Gold Crown

National Treasure #191
Silla Kingdom, 5th-6th century AD
Gyeongju, Korea

This crown was excavated from the Tomb of Hwangnam Daechong in Gyeongju. It features three tree-shaped uprights on the front and sides, two antler-shaped uprights on the back, and is decorated with comma-shaped gogok and gold pendants.

The crown's tree and antler uprights recall the northern steppe with its abundant trees and reindeer. More abstractly, the tree uprights may symbolize a "world tree" that reaches from earth to heaven. These crowns originate from Siberian shaman headwear, and it is thought that Silla rulers of this period were themselves shaman-kings and shaman-queens.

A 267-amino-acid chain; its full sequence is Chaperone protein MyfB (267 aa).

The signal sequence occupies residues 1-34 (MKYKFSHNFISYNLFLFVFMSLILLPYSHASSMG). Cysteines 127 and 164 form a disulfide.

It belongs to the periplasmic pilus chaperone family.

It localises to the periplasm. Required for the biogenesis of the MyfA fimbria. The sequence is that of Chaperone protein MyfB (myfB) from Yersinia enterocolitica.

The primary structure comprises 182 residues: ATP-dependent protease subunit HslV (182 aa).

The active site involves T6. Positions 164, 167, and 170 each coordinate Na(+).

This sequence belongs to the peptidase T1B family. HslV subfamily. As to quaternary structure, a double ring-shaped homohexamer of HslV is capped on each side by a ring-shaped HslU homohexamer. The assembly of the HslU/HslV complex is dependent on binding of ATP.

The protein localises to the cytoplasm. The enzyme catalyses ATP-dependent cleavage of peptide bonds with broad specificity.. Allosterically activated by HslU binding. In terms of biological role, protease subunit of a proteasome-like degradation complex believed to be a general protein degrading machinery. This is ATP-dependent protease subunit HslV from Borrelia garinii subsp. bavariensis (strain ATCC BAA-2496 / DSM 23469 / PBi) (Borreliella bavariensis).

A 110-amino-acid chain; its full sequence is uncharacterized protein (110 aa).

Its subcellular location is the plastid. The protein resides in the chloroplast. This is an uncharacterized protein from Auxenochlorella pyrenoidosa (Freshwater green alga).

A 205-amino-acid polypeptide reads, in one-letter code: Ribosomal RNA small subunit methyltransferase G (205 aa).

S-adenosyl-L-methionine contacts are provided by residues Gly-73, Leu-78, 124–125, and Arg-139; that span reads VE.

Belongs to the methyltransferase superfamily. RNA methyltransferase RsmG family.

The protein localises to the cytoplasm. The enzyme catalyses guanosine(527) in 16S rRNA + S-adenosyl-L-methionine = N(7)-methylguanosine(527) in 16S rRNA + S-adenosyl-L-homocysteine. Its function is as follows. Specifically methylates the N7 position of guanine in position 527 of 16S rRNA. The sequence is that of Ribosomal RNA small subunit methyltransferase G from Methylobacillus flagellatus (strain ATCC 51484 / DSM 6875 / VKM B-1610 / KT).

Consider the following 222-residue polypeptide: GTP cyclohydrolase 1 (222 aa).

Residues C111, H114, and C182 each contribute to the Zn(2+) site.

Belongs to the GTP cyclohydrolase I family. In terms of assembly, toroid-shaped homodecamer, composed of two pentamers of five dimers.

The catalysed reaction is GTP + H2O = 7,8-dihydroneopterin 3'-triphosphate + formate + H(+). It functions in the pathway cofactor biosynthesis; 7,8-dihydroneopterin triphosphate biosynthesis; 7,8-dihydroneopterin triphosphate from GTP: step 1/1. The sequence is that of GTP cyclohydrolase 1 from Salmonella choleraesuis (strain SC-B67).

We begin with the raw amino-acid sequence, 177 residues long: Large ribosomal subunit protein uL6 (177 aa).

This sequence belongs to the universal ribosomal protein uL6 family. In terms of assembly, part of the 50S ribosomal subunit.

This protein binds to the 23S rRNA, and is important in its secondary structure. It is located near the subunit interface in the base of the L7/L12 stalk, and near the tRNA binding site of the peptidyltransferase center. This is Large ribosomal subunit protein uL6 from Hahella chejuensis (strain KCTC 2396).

The wealth of Silla was famous in ancient times; Kumsong (ancient Gyeongju) was known as the "City of Gold," while Arab traders called Silla as a whole "the mountainous land rich in gold."

For additional information, see:

  • Golden Treasures: The Royal Tombs of Silla. Metropolitan Museum of art.
  • Korean Shamanism (Wikipedia)
  • National Treasures of South Korea, and Crowns of Silla (Wikipedia)
  • Silla Korea and the Silk Road (Korea Society)